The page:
Holidays are a really fun time of year, but to be completey honest, Sister Threlkeld and I are pretty happy to get back into the normal rhythm of things. It's kind of exhausting, and it's also harder to meet with people and have business as usual because people are busy or out of town. So we're excited for order! But, as far as Silvester goes in Germany, that means RACLETTE.
So I had heard of Raclette in the MTC. That's actually the name of a cheese, but when you have Raclette, there's this mini grill in the middle of the table where you grill meats on top and then melt cheese over veggies in this little oven under it...and I was sad that I had never tried it. So, last week, when a member invited us over for dinner on the 1st, I said Raclette. I had forgotten then that Raclette was a Silvester thing...so we had it 2 days in a row. I am in LOVE. It's like this "choose your own adventure" thing where you just make tray after tiny tray of combos of veggies and meats and cheeses and la la la. It's good. I want a grill when I get home.
Another Silvester thing is that EVERYONE sets off fireworks at, when the new year begins. We got home a smidgen later than usual (President said we could be - no worries!) and so I figured that I wouldn't be able to sleep with all the racket. I shouldn't have been worried. I was literally so tired, I didn't hear anything! Sister Threlkeld did, though.
The next morning was seriously like the Apocolypse had happened. We had an appointment at 10 but wanted to share a conference talk that we didn't have printed out, so we left at around 8:30 so we could print it out at the church on the way to our appointment. The sky was grey, it was eerily quiet, NOBODY was on the streets, and there were remnants of fireworks everywhere. Finally, after an hour or two, we started seeing signs of life, but it very obviously was elderly people that were out before anyone else. I suppose that they didn't party too hard.
Crazy thing though, Sister Threlkeld printed a copy of the same talk just so she could read it (One of my favorites, "Forget Me Not," watch/read it here: https://www.lds.org/
general-conference/2011/10/ forget-me-not?lang=eng) and while we were walking, each of us holding a copy of this talk, this random woman passing us just asked "what are you holding?" Sister Threlkeld and I kind of looked at each other and talked with her a while, telling her how it was a talk from an Apostle of God, and she said she wanted to read it, so we just gave her a copy. So cool!
BUT, another part of MLC is participating in Mission Mail. When people receive packages or letters at the HQ of the mission or people order supplies, they don't recieve them until Zone Training - meaning the Zone Leaders and Sister Training Leaders have to carry everything home. A lot of people bring suitcases or big bags to help with that, but we didn't even have it on our radar. Big Mistake. Stuttgart Zone got TONS of packages of supplies and left over from Christmas - like, 8 or 9 in total that we had to carry all the way home. Luckily Elder Nielsen took us in his car to Bahnhof so it wasn't so bad, but we were laughing about how we were upping our "Spätsport" by lugging all of these packages home.
Also, funny thing. So...we found out this week that the Alpine Mission is literally the most expensive mission in the world. It was Tokyo, but since they split it into 2, it has become our mission. So we're trying extra hard to trim the fat on little things. A big part of that is the trains we take, so we took these regional trains instead of the fast ICE on the way home, to make it cheaper. It took like 4 hours, but it was fine because it was fun to be with the Zone Leaders planning Zone Training and eating huge Brezeln and ALMDUDLER. (Almdudler is this magic Austrian soda that the 4 of us missed, so Elder Smith pulled some strings with the Salzburg Zone Leaders, who brought us some Austrian goodness. So that was nice on the way home. :))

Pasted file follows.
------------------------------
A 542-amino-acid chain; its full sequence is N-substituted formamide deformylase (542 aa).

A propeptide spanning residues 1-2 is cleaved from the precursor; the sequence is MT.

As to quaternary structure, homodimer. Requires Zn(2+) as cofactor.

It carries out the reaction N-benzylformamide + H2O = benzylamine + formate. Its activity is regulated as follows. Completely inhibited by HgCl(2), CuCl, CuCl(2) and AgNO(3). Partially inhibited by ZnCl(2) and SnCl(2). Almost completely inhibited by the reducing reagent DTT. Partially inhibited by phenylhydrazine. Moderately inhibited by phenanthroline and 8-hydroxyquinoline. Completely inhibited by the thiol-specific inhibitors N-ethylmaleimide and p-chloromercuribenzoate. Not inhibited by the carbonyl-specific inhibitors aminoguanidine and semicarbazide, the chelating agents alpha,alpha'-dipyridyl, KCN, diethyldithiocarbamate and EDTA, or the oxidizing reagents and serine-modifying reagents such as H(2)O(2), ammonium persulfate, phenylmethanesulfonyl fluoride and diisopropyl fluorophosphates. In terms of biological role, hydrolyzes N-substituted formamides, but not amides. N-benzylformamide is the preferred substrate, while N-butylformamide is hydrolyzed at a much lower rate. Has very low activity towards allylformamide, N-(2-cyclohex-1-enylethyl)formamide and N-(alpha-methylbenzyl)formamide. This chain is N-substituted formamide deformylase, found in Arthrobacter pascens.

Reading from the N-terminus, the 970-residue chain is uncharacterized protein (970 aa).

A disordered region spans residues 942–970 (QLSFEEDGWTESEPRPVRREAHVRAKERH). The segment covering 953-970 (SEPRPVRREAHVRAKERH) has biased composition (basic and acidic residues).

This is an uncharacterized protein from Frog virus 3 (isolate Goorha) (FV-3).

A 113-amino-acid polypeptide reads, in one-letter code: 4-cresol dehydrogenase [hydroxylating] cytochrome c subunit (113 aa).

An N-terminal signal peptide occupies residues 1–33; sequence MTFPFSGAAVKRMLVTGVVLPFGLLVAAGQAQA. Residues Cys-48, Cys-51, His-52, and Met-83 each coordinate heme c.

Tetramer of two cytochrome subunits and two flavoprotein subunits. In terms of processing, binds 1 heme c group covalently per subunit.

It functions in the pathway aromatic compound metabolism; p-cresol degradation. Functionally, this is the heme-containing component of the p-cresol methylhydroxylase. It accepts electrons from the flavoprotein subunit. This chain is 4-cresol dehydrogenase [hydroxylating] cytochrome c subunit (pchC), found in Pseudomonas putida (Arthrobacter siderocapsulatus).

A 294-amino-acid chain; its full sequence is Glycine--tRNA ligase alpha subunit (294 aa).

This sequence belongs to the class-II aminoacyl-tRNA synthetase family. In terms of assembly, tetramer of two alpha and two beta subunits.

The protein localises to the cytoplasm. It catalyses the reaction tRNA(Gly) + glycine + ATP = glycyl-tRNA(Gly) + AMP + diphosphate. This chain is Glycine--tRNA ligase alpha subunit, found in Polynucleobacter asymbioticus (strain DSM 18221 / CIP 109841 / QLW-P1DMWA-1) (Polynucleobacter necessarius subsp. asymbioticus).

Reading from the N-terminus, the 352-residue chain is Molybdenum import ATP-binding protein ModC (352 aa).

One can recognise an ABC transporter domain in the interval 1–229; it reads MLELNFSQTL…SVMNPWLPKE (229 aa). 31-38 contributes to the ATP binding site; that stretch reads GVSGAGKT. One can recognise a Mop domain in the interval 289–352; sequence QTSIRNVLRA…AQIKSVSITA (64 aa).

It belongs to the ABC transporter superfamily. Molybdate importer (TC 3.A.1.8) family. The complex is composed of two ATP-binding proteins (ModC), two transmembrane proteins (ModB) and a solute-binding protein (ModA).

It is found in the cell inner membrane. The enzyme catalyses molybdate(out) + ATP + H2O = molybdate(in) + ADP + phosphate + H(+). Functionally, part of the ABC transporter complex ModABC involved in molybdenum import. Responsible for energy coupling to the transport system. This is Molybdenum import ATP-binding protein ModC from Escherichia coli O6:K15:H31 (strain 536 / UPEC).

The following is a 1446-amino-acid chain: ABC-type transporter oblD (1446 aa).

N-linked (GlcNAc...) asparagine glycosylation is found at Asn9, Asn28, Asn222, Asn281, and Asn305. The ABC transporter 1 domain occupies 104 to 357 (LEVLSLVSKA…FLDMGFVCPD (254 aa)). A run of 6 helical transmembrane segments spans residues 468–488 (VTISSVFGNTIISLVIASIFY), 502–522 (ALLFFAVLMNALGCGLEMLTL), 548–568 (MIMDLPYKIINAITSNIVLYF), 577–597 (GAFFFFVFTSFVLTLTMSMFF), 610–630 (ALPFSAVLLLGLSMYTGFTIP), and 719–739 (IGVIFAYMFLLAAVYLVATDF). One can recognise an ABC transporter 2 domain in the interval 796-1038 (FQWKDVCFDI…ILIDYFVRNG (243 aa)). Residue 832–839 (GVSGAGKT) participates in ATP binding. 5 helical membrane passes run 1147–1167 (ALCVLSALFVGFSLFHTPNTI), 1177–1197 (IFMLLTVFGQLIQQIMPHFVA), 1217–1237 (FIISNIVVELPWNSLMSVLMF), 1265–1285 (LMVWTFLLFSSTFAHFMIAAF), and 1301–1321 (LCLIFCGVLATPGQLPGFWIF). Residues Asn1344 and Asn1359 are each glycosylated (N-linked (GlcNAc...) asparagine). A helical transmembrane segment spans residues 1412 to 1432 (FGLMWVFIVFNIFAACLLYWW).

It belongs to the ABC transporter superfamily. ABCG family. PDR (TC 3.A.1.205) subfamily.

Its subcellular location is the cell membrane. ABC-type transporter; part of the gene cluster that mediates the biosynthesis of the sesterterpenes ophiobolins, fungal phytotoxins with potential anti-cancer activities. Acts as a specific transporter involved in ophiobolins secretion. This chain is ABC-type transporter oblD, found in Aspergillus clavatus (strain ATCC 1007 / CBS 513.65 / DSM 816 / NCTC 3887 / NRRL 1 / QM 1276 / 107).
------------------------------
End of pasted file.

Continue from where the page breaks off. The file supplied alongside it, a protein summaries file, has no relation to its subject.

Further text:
|Sister Bushman with Almdudler|
|Elder Smith, Sister Bushman, Sister Threlkeld, Elder Sharp|
with giant Brezeln (pretzel)
At MLC, Sister Kohler talked about something I really liked and took to heart. It was kind of in the vein of "The Character of Christ" by David Bednar, if you're familiar with that talk. Even when Christ was tired or in pain, he served others. (My favorite example she used is in Matthew 14 when He found out that John the Baptist was beheaded and went into the mountains so he could be alone and the people followed Him...so even though he was in pain, he ministered to them, healed their sick, and fed them.) She encouraged us to try and always serve that one extra person, even when we're tired or frustrated...because it's often that last person who is willing to listen.
When we got back to the good ol' Stutt-gart, Sister Threlkeld and I had to take 2 of the heaviest boxes because they were for us - (we had ordered a bajillion more copies of the Book of Mormon; we had run out of a few languages) - and I was exhausted. We had been travelling for hours, were pretty hungry, and were tired of lugging these awkward, huge, heavy boxes around public transit. But I thought about what Sister Kohler had said! This was that moment when I needed to turn outward, because, as she said, "The greatest joy will always come from turning outward". That night, we found this really cute family whom we have an appointment with. It was so cool - and a very obvious result of trying to apply what she said. None of us will ever come to the level of Christ in this life, obviously. But God is joyous when we try a little harder to be a little better. :)